A2.A.1.8 Represent realworld or mathematical problems using systems of linear equations with a maximum of three variables and solve using various methods that may include substitution, elimination, and graphing (may include graphing calculators or other appropriate technology).
In a Nutshell
Students will represent and solve mathematical problems by using systems of equations. Students may use a variety of methods to solve systems of equations. They will understand systems of equations with three variables can be represented within a three dimensional coordinate space. They will be able to identify how many solutions, if any, a systems of equations has and determine what those solutions look like within a coordinate space.
Student Actions

Teacher Actions


Students will develop a conceptual understanding of when and how to use systems of equations to represent a realworld problem. They will be able to contextualize their mathematics in terms of a realworld situation, identify the unknown quantities, and translate it into a system of equations.

Students will generalize and develop strategies to solve systems of three linear equations. These will include substitution, elimination. graphing and/or methods using technology.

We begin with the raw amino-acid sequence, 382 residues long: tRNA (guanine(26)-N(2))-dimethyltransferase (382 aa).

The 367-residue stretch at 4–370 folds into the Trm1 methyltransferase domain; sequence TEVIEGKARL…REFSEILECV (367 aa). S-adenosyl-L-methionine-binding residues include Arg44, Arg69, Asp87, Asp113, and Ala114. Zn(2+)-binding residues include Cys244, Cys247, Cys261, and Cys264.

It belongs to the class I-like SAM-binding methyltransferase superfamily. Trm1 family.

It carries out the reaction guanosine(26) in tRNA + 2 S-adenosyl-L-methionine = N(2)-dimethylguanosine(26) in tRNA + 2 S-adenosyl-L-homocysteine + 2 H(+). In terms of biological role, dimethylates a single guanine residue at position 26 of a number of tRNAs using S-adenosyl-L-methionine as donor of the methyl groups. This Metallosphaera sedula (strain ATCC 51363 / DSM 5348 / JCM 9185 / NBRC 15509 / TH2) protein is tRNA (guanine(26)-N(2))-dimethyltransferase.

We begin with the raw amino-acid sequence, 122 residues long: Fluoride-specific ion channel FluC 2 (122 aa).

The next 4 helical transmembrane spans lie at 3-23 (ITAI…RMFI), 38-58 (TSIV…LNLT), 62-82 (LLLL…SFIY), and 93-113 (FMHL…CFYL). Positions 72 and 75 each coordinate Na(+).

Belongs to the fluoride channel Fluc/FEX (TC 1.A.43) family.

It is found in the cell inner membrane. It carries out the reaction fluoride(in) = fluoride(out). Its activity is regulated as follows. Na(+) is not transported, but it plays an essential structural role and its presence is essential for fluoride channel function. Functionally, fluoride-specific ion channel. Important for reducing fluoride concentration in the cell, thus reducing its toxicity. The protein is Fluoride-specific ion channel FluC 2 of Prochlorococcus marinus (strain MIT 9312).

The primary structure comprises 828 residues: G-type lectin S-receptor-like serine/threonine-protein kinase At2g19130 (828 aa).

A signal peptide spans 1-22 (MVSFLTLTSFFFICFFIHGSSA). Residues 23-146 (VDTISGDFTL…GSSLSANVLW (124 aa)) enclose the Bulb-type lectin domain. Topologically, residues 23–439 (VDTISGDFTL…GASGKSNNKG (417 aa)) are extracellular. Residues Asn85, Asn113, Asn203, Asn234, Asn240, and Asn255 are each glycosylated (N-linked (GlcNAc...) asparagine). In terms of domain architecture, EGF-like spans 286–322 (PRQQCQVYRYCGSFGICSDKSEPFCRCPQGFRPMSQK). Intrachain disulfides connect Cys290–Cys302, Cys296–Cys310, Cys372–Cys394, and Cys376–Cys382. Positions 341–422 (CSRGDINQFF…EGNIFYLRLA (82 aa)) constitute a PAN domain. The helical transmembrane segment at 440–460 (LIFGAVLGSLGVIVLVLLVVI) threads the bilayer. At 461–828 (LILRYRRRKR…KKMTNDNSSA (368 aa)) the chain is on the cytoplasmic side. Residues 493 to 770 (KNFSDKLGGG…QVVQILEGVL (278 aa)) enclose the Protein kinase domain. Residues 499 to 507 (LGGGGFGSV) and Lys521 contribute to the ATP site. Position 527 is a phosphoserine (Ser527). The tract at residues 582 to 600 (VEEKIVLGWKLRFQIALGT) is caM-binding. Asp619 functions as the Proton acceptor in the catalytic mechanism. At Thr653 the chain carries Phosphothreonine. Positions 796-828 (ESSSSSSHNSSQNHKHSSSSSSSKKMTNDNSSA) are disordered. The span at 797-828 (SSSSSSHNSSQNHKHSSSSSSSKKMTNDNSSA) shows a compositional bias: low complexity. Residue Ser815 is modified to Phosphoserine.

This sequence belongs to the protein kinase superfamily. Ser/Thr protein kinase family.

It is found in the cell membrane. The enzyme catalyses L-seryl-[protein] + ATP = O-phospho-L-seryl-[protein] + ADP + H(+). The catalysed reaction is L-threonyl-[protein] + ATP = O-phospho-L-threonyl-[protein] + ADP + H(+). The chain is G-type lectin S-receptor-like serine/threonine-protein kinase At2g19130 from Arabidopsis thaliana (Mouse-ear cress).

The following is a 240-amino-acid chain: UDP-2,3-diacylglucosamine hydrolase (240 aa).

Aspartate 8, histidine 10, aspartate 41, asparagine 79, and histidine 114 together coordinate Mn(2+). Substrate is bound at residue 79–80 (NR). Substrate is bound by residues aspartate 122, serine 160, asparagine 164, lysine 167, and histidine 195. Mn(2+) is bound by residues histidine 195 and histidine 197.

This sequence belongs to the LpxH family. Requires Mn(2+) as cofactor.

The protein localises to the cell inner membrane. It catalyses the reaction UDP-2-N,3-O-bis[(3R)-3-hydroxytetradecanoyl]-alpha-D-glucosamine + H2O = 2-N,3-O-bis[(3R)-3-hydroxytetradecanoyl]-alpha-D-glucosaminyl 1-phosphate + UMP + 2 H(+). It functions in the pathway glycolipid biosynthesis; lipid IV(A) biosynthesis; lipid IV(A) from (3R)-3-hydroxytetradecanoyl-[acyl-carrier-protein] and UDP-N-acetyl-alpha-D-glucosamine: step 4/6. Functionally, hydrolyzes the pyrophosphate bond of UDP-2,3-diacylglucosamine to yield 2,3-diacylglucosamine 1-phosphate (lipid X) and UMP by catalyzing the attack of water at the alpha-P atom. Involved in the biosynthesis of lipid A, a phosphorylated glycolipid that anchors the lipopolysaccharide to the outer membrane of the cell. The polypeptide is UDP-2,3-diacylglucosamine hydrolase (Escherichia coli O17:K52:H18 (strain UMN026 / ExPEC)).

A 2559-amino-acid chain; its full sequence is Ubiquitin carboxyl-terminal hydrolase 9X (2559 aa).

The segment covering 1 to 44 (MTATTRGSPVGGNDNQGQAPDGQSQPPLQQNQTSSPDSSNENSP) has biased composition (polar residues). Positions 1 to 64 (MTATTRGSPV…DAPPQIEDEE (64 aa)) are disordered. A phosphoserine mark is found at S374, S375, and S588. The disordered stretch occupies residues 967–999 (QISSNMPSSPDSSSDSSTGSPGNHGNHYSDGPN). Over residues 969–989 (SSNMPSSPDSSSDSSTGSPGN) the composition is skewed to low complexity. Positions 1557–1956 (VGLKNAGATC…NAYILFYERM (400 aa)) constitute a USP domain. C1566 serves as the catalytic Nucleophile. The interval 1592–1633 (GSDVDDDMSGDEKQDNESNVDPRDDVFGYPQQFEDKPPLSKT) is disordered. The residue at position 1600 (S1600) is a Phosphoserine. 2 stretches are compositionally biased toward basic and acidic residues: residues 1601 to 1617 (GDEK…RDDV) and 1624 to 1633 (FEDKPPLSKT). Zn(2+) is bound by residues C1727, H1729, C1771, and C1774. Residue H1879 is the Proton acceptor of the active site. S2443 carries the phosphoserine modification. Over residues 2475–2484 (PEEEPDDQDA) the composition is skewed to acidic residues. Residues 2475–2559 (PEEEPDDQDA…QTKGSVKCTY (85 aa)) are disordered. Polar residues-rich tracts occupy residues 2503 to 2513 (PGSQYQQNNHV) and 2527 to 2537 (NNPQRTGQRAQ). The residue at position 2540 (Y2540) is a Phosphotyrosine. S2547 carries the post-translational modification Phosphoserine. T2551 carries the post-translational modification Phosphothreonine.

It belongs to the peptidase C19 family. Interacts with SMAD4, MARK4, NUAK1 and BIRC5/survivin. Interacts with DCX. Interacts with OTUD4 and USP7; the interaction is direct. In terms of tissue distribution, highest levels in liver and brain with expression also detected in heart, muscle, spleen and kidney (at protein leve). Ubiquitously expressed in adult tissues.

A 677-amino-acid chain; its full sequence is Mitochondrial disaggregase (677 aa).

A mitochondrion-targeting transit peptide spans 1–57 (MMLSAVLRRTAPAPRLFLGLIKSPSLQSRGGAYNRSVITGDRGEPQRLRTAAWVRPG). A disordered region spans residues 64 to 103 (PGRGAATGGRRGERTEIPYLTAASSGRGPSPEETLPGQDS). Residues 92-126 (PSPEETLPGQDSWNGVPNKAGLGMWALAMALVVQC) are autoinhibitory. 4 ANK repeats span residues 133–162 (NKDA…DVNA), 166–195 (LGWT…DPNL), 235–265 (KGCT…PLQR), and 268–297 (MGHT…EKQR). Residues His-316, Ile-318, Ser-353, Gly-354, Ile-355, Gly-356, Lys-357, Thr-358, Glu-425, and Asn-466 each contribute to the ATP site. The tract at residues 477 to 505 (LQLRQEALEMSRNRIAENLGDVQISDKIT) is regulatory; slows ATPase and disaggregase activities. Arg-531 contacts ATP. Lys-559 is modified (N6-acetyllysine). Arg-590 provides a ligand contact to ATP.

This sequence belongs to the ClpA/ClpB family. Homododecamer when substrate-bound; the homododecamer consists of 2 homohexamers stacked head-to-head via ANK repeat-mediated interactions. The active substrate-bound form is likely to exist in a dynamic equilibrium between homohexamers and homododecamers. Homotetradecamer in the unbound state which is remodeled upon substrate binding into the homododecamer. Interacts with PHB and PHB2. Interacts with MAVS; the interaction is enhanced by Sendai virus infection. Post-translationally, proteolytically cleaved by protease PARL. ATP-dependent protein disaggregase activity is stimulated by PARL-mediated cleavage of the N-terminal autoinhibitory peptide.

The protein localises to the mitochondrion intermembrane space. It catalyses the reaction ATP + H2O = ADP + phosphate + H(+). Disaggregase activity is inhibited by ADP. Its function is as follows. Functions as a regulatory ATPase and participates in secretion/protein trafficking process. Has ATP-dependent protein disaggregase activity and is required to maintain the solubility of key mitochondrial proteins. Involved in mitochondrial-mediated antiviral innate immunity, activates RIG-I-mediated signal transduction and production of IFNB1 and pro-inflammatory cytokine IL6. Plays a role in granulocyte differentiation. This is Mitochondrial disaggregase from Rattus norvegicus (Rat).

Students will develop the ability to communicate their mathematics and will interpret the solution within a system of three equations with three variables as having:

one solution when all planes meet at a single point.

no solution when the planes do not have any points in common.

infinitely many solutions when the planes intersect at a line or they are all the same plane.


Support productive struggle as students make the connection between systems with two variables and systems with three variables. Anticipate where the students might struggle when setting up and solving systems of equations and be prepared to support this productive struggle by asking scaffolding questions without stepping in to do the work for them.

Facilitate meaningful mathematical discourse as students make three dimensional drawings or use other visual supports (such as technology) to explain and justify no solution, one solution, or infinitely many solutions within a system of three equations.

Key Understandings

Misconceptions


Procedural:

When using the substitution method to solve equations, students will solve for one equation and substitute it back into the equation they solved for.

Students will forget to put all equations in standard form when using elimination and incorrectly add the terms.

Students will graph the equations incorrectly when using pencil and paper and miss the point of intersection.

Students have difficulty finding any errors in their algebraic path when the solution does not fit the original problem.
Conceptual:

OKMath Framework Introduction
Algebra 2 Grade Introduction
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